Using Survivor stories it draws a picture of the vastness of the abuse

in the Kundalini Yoga and Sat Nam Rasayan world.

Stories need to be told and listened to in order for Justice to take place.

About the sexual abuse in the Sat Nam Rasayan training in Belgium in 2012

Abuse should never be hidden or forgotten

as long as not all aspects of it are healed,

because then it makes you sick.

That's why I bring this story again, even if it happened 8 years ago.

If appropriate measures had been taken in those days, there would be no need to do this today. Healing can only take place when issues are brought into the light.

Sat Nam Rasayan is the healing technique linked to Kundalini Yoga.

I was the organiser of the training during which the abuse took place and at that moment I was also the president of the Belgian Kundalini Yoga Federation.

The teacher abused his position of power to seduce vulnerable students to have sex with him. In Dec 2013 they reported about the negative impact this had on them to the SNR leadership.

Click here for the full report on what happened. It includes messages sent by the students to the SNR leadership (they gave me their permission to use them) and I share my personal experiences being the organiser who was lied to and finally excommunicated. 

Els Coenen - September 24, 2020

The story in brief:

In 2012 I organised a Sat Nam Rasayan training in Belgium.

One of the teachers started to have sexual relationships with two students in our training, while knowing that they both had relationship issues in those days and were vulnerable.

In 2013 the students spoke out. We requested the leadership of Sat Nam Rasayan to recognise the harm done, to heal the situation and to take measures to avoid similar abuse in the future. They asked us to keep silent. When we continued to bother them, they abruptly stopped the training in 2014,  Guru Dev excommunicated me and  declared Belgium a no-go zone for two years.

In 2020 when the allegations against Yogi Bhajan shook the Kundalini Yoga world, I was requested on the closed Facebook group 'Beyond the Cage' to tell the story of the sexual abuse that happened in Belgium in 2012 in the SNR training. With the agreement of the students involved, I posted the story on Sep 24, 2020.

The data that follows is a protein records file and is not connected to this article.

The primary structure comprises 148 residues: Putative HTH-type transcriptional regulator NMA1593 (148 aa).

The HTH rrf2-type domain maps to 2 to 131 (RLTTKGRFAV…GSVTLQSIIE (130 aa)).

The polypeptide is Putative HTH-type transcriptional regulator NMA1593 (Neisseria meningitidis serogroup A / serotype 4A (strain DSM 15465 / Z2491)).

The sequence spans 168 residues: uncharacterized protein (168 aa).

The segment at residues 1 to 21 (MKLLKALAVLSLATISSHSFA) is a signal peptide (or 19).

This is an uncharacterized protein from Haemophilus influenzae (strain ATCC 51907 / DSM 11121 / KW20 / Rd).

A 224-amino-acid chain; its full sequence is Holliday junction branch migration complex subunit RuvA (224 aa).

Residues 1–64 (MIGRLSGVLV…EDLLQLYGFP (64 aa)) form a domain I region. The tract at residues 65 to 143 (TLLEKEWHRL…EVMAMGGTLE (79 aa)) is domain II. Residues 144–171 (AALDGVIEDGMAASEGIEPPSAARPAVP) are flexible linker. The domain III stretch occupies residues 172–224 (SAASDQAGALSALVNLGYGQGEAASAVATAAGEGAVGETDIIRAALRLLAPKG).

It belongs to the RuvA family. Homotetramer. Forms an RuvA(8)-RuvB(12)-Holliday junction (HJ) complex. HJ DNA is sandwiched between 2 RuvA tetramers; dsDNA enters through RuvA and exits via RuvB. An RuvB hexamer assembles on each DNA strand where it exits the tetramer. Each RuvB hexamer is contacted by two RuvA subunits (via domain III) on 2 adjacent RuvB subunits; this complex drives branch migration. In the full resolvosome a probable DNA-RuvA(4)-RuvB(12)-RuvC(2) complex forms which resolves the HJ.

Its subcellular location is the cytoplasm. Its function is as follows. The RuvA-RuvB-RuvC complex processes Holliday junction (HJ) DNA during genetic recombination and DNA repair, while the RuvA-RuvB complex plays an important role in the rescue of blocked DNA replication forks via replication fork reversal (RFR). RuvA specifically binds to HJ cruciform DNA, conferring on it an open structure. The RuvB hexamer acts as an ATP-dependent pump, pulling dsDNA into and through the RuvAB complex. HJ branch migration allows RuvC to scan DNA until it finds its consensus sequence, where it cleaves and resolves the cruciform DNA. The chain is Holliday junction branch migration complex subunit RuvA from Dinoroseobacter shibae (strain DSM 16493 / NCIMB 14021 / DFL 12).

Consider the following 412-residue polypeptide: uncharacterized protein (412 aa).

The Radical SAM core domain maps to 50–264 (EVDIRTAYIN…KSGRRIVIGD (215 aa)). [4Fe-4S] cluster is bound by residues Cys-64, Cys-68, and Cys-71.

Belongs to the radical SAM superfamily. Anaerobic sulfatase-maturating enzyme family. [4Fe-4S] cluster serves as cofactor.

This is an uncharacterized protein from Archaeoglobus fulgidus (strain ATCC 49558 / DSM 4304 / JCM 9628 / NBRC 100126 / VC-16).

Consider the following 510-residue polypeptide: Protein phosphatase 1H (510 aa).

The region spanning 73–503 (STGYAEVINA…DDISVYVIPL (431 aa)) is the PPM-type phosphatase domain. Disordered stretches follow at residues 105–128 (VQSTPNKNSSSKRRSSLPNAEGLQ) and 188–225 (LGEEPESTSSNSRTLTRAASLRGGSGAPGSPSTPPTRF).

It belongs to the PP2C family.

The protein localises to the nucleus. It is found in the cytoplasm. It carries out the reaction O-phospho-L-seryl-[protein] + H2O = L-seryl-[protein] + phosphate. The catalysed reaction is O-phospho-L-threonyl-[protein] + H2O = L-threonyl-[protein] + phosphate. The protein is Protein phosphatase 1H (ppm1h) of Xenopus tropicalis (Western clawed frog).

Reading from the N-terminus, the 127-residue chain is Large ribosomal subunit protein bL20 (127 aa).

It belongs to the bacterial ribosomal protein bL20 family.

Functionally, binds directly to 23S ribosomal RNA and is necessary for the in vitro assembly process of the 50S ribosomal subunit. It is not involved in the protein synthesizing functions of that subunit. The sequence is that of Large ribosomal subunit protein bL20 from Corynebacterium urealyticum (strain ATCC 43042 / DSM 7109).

The students involved also agreed that I would send a letter to Guru Dev Singh to see if he would respond in a different way today in 2020 than he did eight years ago. Perhaps he was now able to recognise that such transgressive behavior of a teacher towards students has no place in an education. But unfortunately.

My correspondence with Guru Dev Singh is shown at the right top of this page.

Isn't it time to stop looking up to so-called spiritual leaders who don't care about the integrity of students? who do not find it necessary to openly oppose sexually transgressive behavior of teachers to students?

The world is a dangerous place not because of those who do harm, but because of those who look at it without doing anything.

That's what Einstein said. If you ask me, he was right.

Exchanges with Guru Dev Singh

(† April 5, 2021)

called Master of Sat Nam Rasayan

about this case

interesting read because they shed a light on how SNR leadership

deals with ethical issues

Some extracts from the most recent letter


Guru Dev Singh replying to my letter of Sep 29, 2020:

Women want to regain power, but you can’t regain power by being a victim.


My reply:

Where did you get the idea that these women behave like victims?

I know them for many years. They are far beyond acting like victims.

They are not looking for power. They are power. Don’t worry.
And they have huge hearts, that’s why they agreed to give you here and now in 2020 another opportunity to upgrade your level of integrity.



Guru Dev Singh:

I don’t believe women are weak, I also don’t believe men are weak, they fall into a thought, one of thousands of ideas that are crossing their minds and one of those thousands of ideas becomes an action and if that action takes place, there’s consequences, and then what do we do? You can’t control the consequence of your action, nobody can control that, that’s why there’s theft and slavery and murder and sex, it all starts from a basic thought put into action. How do we control it – by causing fear of being burnt and reprimanded? How are we fair? Do we punish or vanish people? Or do we control it with our intuition that allows for empathy and compassion for others?

It’s the story of the Buddhist monk and the thief – Once a monk saw a thief climbing up a tree to steal peaches from a tree, so he ran and got him a ladder. The thief asked him why he would do that if he knew he was stealing, and he responded ‘because you could hurt yourself, I can live without my peaches but not with you getting hurt’

My reply:

The Buddhist story is beautiful. The Buddhist is preventing the thief from hurting himself and at the same time he gives him food for learning and allows him to experience the soothing effect of love and compassion. The Buddhist monk is far away from controlling and judging.


With their narratives and reflections, the women in the 2012 Belgian story of abuse, show you and your SNR community where you can find the ladder: By openly recognizing that sexual transgressive behavior is unacceptable in your trainings, you would provide a ladder to your teachers and students. By keeping your silence, you keep the ladder away from them. They risk continuing to hurt each other.

An ethical code about student-teacher relationships would be a good ladder, don't you think?